“The critical point is contrition, and I don’t think any of the defendants are contrite about what they did,” the judge said. “The defendants will not be given acceptance of responsibility.”

Thapar also denied the defendants’ claim that they deserved leniency because they believed their “criminal acts” at Y-12 “were committed to prevent a perceived greater harm” (the possible use of nuclear weapons). Thapar said, “I understand that the defendants perceived a greater harm, but I think the United States has a different point of view.”
The judge still will hear arguments for departure based on the argument that the case includes “special or unusual circumstances.” Toward that end, the defense called four character witnesses, each of whom praised the defendants as committed peace activists who were led to nonviolent direct action out of their love for creation and humanity.

In her testimony, Yale professor and author Mary Evelyn Tucker, a longtime family friend of Rice, said, “It is clear that Megan is a person of high moral principles with a profound Christian commitment to alleviate suffering and advance the cause of peace.”

Catholic Worker Kathy Boylan, who lives with Walli at the Dorothy Day Catholic Worker House in Washington, D.C., testified that “Michael Walli is trying to save our lives; your life, Judge Thapar; your life, Mr. Theodore. Listen to him.”

Witness Wilfred “Andy” Anderson called for the release of the three, calling them “terrific” and “decent, warm-hearted human beings” who did not “present a danger to society.”

The Society of the Holy Child Jesus, Rice’s religious order, is also calling on Thapar to be lenient. “We’ve been hoping and praying for either a suspended sentence or a lenient sentence, especially because of (Sr. Megan’s) age,” Sr. Sandra Lincoln, who was representing the society at the hearing, told NCR. Rice turns 84 on Friday. “She has a heart condition and over 50 years of service in our community.”

Boertje-Obed’s wife, Michelle Naar-Obed, told NCR the judge wasn’t in charge of the outcome. “I know it’s the Holy Spirit who’s in charge here,” she said.

[Patrick O’Neill, a freelance writer from Raleigh, N.C., is a longtime contributor to NCR.]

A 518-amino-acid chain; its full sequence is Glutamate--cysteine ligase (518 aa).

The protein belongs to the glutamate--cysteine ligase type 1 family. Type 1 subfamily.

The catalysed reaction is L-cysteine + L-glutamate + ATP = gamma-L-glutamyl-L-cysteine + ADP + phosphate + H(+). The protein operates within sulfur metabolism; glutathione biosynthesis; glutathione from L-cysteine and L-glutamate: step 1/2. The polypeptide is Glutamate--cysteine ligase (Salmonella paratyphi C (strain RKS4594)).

Source URL: http://ncronline.org/news/peace-justice/sentence-postponed-transform-now-plowshares

Disarm Now Plowshares Blog 2013 in review

The WordPress.com stats helper monkeys prepared a 2013 annual report for this blog.

Here’s an excerpt:

The concert hall at the Sydney Opera House holds 2,700 people. This blog was viewed about 57,000 times in 2013. If it were a concert at Sydney Opera House, it would take about 21 sold-out performances for that many people to see it.

Click here to see the complete report.

Bix and Susan (and Friends) on trial AGAIN!

Dear Friends,

Just a brief note to let you know that Bix and Susan, along with five fellow resisters, will stand trial today in Federal court for their nonviolent direct action at the Bangor Trident nuclear submarine base on March 4, 2013.  You can get more details about the March 4th action and read a report on today’s trial (later today) at the Pacific Life Community Blog.

Last night we celebrated with our friends and resisters at a Festival of Hope at St. Leo Church in Tacoma.  Here is a photo of the blessing of the resisters.

IMG_1679

 

Appearing in court later today – William “Bix” Bicshel, SJ; Susan Crane; Ed Ehmke, Betsy Lamb; Denny Moore; Mary Jane Parrine and Jerry Zawada, OFM.

Blessings and Peace,

Leonard

 

Bix invites Pope Francis to Jeju Island

Bix and Gilberto are nearing the end of their stay on Jeju Island.  Here is a photo showing them in solidarity with the people of Jeju, in opposition to the construction of the naval base there.

Bix & Gliberto on Jeju (1)

More News (from Bix) From Jeju Island

October 3, 2013

Re: News from JeJu

From: Bix

We began the day once again with the 100 deep bows. After that Gilberto and I sat in blocking action at the gate with three nuns, our deep bow leader, and Iffka, a young, compassionate woman from Berkeley.

As we did the deep bows facing into the yard, huge trucks ready to exit would stop before us and the drivers would rev the motors so the trucks quivered and clanked–much like a bull before its charge. However, the trucks would be forced to turn to another exit. DSC06693-1-640x470

During the two hour blocking action I felt a deep grandfatherly affection for the three young women who are the main organizers. The time at the gates is a time of deep contemplation and prayer as the cement trucks come to enter. By then many police are assembled. The head policeman reads the warning to move. We remain seated there. They carry us, sedan chair style, to the side. Once the squad of trucks is in, the police leave and we return to the middle of the gate. This is repeated 3 or 4 times in the morning.

I felt a deep connection with all there: the nuns, organizers, villagers. This feeling of connection spread to the young policepersons who are held in bondage to this system. I felt a great connection and compassion for the nuns who were carried to the side and circled by the policewomen. I also felt a poignancy and compassion for the policewomen who probably didn’t like what they were doing and probably felt some of the same things the nuns were feeling.